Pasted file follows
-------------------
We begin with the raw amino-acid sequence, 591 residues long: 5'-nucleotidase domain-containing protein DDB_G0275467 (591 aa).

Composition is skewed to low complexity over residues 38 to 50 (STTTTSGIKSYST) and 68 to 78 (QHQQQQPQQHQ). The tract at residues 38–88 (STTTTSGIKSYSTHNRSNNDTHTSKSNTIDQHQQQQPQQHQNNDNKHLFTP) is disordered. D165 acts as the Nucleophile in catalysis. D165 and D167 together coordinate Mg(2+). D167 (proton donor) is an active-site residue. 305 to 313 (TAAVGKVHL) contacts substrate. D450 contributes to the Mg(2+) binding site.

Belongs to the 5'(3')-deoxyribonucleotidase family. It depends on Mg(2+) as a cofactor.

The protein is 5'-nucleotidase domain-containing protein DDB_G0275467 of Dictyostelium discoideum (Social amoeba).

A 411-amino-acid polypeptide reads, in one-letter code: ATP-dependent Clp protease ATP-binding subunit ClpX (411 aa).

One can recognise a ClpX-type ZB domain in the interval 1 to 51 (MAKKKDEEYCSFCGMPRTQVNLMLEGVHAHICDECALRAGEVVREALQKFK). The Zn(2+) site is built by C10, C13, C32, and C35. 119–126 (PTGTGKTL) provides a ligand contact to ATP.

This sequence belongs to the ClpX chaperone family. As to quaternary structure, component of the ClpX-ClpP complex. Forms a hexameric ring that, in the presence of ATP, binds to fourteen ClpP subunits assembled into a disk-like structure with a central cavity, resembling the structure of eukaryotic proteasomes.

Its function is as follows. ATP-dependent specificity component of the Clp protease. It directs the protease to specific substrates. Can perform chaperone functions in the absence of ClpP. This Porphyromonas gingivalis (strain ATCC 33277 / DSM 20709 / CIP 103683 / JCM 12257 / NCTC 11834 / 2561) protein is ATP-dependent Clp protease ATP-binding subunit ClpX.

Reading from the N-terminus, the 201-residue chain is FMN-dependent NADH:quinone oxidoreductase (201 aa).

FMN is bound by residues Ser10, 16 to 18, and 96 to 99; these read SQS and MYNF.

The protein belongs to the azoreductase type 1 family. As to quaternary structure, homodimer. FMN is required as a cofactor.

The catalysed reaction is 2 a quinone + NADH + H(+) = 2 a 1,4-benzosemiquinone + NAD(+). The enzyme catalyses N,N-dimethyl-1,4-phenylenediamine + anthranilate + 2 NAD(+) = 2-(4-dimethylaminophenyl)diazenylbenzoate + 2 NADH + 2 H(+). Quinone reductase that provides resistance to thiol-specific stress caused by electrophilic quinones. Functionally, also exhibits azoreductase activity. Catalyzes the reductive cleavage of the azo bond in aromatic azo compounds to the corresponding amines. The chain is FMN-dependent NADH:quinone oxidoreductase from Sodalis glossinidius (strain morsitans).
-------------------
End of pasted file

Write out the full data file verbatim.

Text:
We begin with the raw amino-acid sequence, 591 residues long: 5'-nucleotidase domain-containing protein DDB_G0275467 (591 aa).

Composition is skewed to low complexity over residues 38 to 50 (STTTTSGIKSYST) and 68 to 78 (QHQQQQPQQHQ). The tract at residues 38–88 (STTTTSGIKSYSTHNRSNNDTHTSKSNTIDQHQQQQPQQHQNNDNKHLFTP) is disordered. D165 acts as the Nucleophile in catalysis. D165 and D167 together coordinate Mg(2+). D167 (proton donor) is an active-site residue. 305 to 313 (TAAVGKVHL) contacts substrate. D450 contributes to the Mg(2+) binding site.

Belongs to the 5'(3')-deoxyribonucleotidase family. It depends on Mg(2+) as a cofactor.

The protein is 5'-nucleotidase domain-containing protein DDB_G0275467 of Dictyostelium discoideum (Social amoeba).

A 411-amino-acid polypeptide reads, in one-letter code: ATP-dependent Clp protease ATP-binding subunit ClpX (411 aa).

One can recognise a ClpX-type ZB domain in the interval 1 to 51 (MAKKKDEEYCSFCGMPRTQVNLMLEGVHAHICDECALRAGEVVREALQKFK). The Zn(2+) site is built by C10, C13, C32, and C35. 119–126 (PTGTGKTL) provides a ligand contact to ATP.

This sequence belongs to the ClpX chaperone family. As to quaternary structure, component of the ClpX-ClpP complex. Forms a hexameric ring that, in the presence of ATP, binds to fourteen ClpP subunits assembled into a disk-like structure with a central cavity, resembling the structure of eukaryotic proteasomes.

Its function is as follows. ATP-dependent specificity component of the Clp protease. It directs the protease to specific substrates. Can perform chaperone functions in the absence of ClpP. This Porphyromonas gingivalis (strain ATCC 33277 / DSM 20709 / CIP 103683 / JCM 12257 / NCTC 11834 / 2561) protein is ATP-dependent Clp protease ATP-binding subunit ClpX.

Reading from the N-terminus, the 201-residue chain is FMN-dependent NADH:quinone oxidoreductase (201 aa).

FMN is bound by residues Ser10, 16 to 18, and 96 to 99; these read SQS and MYNF.

The protein belongs to the azoreductase type 1 family. As to quaternary structure, homodimer. FMN is required as a cofactor.

The catalysed reaction is 2 a quinone + NADH + H(+) = 2 a 1,4-benzosemiquinone + NAD(+). The enzyme catalyses N,N-dimethyl-1,4-phenylenediamine + anthranilate + 2 NAD(+) = 2-(4-dimethylaminophenyl)diazenylbenzoate + 2 NADH + 2 H(+). Quinone reductase that provides resistance to thiol-specific stress caused by electrophilic quinones. Functionally, also exhibits azoreductase activity. Catalyzes the reductive cleavage of the azo bond in aromatic azo compounds to the corresponding amines. The chain is FMN-dependent NADH:quinone oxidoreductase from Sodalis glossinidius (strain morsitans).